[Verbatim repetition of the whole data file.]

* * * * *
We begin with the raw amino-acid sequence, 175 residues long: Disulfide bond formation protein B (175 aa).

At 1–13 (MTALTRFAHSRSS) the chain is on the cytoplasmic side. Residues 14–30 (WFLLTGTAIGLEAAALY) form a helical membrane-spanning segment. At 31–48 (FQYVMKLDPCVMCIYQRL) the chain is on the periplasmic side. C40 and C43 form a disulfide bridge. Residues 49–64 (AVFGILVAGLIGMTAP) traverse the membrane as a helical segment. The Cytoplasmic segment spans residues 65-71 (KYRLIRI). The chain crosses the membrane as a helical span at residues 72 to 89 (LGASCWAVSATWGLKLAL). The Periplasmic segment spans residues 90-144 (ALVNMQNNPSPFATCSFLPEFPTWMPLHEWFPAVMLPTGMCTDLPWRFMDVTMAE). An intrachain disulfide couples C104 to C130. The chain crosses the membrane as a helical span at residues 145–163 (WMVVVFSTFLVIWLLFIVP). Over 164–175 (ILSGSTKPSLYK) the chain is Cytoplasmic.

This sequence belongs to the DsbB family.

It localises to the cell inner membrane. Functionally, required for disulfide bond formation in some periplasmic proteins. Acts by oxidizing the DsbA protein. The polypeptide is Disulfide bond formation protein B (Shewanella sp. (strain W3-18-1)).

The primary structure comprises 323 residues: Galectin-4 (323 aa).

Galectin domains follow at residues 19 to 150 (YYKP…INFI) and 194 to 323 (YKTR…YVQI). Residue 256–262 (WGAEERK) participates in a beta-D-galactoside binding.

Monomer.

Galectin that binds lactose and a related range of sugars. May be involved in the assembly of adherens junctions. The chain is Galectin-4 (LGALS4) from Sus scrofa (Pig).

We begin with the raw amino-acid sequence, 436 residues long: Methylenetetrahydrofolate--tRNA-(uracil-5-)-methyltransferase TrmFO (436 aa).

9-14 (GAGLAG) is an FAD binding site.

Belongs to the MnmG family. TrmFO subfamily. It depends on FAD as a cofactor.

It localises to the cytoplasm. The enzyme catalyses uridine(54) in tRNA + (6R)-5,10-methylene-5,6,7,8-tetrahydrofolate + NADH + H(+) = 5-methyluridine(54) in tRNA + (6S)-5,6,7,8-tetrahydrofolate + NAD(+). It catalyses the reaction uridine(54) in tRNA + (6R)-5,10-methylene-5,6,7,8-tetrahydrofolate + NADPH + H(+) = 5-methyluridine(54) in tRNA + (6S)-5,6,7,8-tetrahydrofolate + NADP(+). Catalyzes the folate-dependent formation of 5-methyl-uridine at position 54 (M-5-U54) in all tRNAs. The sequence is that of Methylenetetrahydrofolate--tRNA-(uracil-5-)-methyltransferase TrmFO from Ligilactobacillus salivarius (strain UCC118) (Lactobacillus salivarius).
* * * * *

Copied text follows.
We begin with the raw amino-acid sequence, 175 residues long: Disulfide bond formation protein B (175 aa).

At 1–13 (MTALTRFAHSRSS) the chain is on the cytoplasmic side. Residues 14–30 (WFLLTGTAIGLEAAALY) form a helical membrane-spanning segment. At 31–48 (FQYVMKLDPCVMCIYQRL) the chain is on the periplasmic side. C40 and C43 form a disulfide bridge. Residues 49–64 (AVFGILVAGLIGMTAP) traverse the membrane as a helical segment. The Cytoplasmic segment spans residues 65-71 (KYRLIRI). The chain crosses the membrane as a helical span at residues 72 to 89 (LGASCWAVSATWGLKLAL). The Periplasmic segment spans residues 90-144 (ALVNMQNNPSPFATCSFLPEFPTWMPLHEWFPAVMLPTGMCTDLPWRFMDVTMAE). An intrachain disulfide couples C104 to C130. The chain crosses the membrane as a helical span at residues 145–163 (WMVVVFSTFLVIWLLFIVP). Over 164–175 (ILSGSTKPSLYK) the chain is Cytoplasmic.

This sequence belongs to the DsbB family.

It localises to the cell inner membrane. Functionally, required for disulfide bond formation in some periplasmic proteins. Acts by oxidizing the DsbA protein. The polypeptide is Disulfide bond formation protein B (Shewanella sp. (strain W3-18-1)).

The primary structure comprises 323 residues: Galectin-4 (323 aa).

Galectin domains follow at residues 19 to 150 (YYKP…INFI) and 194 to 323 (YKTR…YVQI). Residue 256–262 (WGAEERK) participates in a beta-D-galactoside binding.

Monomer.

Galectin that binds lactose and a related range of sugars. May be involved in the assembly of adherens junctions. The chain is Galectin-4 (LGALS4) from Sus scrofa (Pig).

We begin with the raw amino-acid sequence, 436 residues long: Methylenetetrahydrofolate--tRNA-(uracil-5-)-methyltransferase TrmFO (436 aa).

9-14 (GAGLAG) is an FAD binding site.

Belongs to the MnmG family. TrmFO subfamily. It depends on FAD as a cofactor.

It localises to the cytoplasm. The enzyme catalyses uridine(54) in tRNA + (6R)-5,10-methylene-5,6,7,8-tetrahydrofolate + NADH + H(+) = 5-methyluridine(54) in tRNA + (6S)-5,6,7,8-tetrahydrofolate + NAD(+). It catalyses the reaction uridine(54) in tRNA + (6R)-5,10-methylene-5,6,7,8-tetrahydrofolate + NADPH + H(+) = 5-methyluridine(54) in tRNA + (6S)-5,6,7,8-tetrahydrofolate + NADP(+). Catalyzes the folate-dependent formation of 5-methyl-uridine at position 54 (M-5-U54) in all tRNAs. The sequence is that of Methylenetetrahydrofolate--tRNA-(uracil-5-)-methyltransferase TrmFO from Ligilactobacillus salivarius (strain UCC118) (Lactobacillus salivarius).